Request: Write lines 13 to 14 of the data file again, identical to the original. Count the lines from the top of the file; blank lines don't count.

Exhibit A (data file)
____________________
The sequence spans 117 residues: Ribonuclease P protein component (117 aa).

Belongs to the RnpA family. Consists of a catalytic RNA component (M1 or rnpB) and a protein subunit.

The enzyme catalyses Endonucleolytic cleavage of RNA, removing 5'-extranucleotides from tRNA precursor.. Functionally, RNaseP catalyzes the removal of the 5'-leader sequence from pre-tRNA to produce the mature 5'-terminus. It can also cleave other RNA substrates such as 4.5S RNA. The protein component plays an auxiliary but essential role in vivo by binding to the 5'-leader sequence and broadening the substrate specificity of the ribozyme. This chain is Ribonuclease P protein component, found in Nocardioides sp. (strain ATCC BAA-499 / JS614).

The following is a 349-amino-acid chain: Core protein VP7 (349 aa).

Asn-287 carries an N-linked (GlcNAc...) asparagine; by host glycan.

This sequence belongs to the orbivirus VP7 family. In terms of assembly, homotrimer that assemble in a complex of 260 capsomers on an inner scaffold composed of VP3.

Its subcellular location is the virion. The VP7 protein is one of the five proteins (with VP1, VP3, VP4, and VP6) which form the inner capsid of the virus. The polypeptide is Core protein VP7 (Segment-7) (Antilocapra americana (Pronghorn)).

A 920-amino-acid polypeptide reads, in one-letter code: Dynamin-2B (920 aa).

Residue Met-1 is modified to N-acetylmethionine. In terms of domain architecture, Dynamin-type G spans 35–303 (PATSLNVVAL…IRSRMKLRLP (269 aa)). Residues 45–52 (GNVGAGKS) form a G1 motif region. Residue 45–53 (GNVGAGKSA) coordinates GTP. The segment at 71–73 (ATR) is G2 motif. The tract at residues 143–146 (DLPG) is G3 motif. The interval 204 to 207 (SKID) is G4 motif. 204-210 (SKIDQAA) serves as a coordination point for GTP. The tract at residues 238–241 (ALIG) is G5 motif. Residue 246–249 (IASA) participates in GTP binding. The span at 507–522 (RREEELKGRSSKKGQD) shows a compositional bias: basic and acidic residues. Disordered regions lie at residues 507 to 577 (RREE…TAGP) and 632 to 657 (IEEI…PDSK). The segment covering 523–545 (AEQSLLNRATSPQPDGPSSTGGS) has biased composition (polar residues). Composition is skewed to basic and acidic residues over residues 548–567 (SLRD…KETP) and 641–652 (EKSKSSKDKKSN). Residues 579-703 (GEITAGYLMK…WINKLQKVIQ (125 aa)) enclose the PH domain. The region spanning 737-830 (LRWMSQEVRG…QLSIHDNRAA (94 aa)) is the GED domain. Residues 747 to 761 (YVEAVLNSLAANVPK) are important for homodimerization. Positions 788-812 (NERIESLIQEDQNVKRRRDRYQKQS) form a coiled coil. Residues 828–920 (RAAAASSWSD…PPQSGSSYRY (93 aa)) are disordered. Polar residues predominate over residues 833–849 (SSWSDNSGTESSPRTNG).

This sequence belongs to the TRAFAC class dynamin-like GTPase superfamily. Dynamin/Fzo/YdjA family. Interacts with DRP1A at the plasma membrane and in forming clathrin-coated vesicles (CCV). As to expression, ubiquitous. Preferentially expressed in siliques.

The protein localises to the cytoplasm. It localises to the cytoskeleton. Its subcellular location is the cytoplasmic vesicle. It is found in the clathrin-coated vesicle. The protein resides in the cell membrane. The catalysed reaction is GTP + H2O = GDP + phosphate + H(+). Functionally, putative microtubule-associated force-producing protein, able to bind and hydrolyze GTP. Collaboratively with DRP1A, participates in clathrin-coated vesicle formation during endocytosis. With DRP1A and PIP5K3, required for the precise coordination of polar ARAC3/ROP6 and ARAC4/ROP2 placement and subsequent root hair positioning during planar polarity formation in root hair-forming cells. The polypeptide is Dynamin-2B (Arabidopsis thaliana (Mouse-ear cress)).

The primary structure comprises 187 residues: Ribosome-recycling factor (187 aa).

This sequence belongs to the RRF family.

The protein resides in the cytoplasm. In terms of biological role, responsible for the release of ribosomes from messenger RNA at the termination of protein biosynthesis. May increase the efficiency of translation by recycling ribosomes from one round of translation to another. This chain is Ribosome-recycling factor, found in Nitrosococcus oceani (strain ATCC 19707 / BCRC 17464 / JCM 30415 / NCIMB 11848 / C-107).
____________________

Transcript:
This sequence belongs to the RRF family.

The protein resides in the cytoplasm. In terms of biological role, responsible for the release of ribosomes from messenger RNA at the termination of protein biosynthesis. May increase the efficiency of translation by recycling ribosomes from one round of translation to another. This chain is Ribosome-recycling factor, found in Nitrosococcus oceani (strain ATCC 19707 / BCRC 17464 / JCM 30415 / NCIMB 11848 / C-107).